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U.S. cybersecurity bill introduced in Senate
WASHINGTON (Reuters) - A new version of a cybersecurity bill was introduced in the Senate on Wednesday that may eliminate some opposition to the measure from the tech industry.
The bill would give the president a Senate-confirmed national security advisor to lead "all cybersecurity matters," whether in defense or civilian areas, according to a summary of the bill.
Cybersecurity touches just about every aspect of the United States, from military espionage and potential cyber sabotage of U.S. infrastructure to cyber bank thefts and loss of intellectual property.
The new draft put out by Senators John Rockefeller and Olympia Snowe reflects consultation with industry groups and some changes to lessen tech industry opposition, said James Lewis, a technology expert with the think-tank Center for Strategic and International Studies.
The bill, which has gone through several drafts, had been stiffly opposed because, among other things, it allowed the president to shut down the Internet if needed for national security. It also required certification of cyber professionals.
One major change to the bill is that the president would no longer have the power to shut down the Internet unilaterally but would have to work with industry to draw up plans in the event of a national emergency.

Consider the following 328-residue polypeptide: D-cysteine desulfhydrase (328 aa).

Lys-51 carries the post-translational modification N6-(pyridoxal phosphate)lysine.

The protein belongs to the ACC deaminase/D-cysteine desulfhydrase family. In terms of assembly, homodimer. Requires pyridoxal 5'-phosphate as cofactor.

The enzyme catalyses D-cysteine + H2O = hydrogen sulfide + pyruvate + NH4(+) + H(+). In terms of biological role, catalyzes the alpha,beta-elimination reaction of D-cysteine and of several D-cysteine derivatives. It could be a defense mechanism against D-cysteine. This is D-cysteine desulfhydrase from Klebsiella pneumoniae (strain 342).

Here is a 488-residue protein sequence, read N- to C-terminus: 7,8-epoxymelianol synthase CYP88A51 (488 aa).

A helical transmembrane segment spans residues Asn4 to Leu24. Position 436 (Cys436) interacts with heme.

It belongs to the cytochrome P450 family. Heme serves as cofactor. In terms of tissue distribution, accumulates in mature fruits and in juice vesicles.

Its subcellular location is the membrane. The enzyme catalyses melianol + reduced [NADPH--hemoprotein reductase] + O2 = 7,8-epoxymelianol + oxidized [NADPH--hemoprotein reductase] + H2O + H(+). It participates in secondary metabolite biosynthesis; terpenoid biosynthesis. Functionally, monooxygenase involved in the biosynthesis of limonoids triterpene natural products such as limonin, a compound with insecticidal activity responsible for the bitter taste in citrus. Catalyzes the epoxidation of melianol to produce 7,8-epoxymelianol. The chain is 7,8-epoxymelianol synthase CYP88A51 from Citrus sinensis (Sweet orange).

"They've said they'll call industry. They've bent over backwards to make people feel better about that," said Lewis.
One hot button issue that remains is a requirement that cybersecurity professionals be certified, something the tech industry had fought.
Among the new provisions, the bill would require a process to determine which portions of the U.S. economy really are critical infrastructure, and give key private sector officials security clearances so they would have access to classified threat information, according to the bill's summary.
A mark-up of the measure has been set for next week.
(Reporting by Diane Bartz; Editing by Richard Chang)
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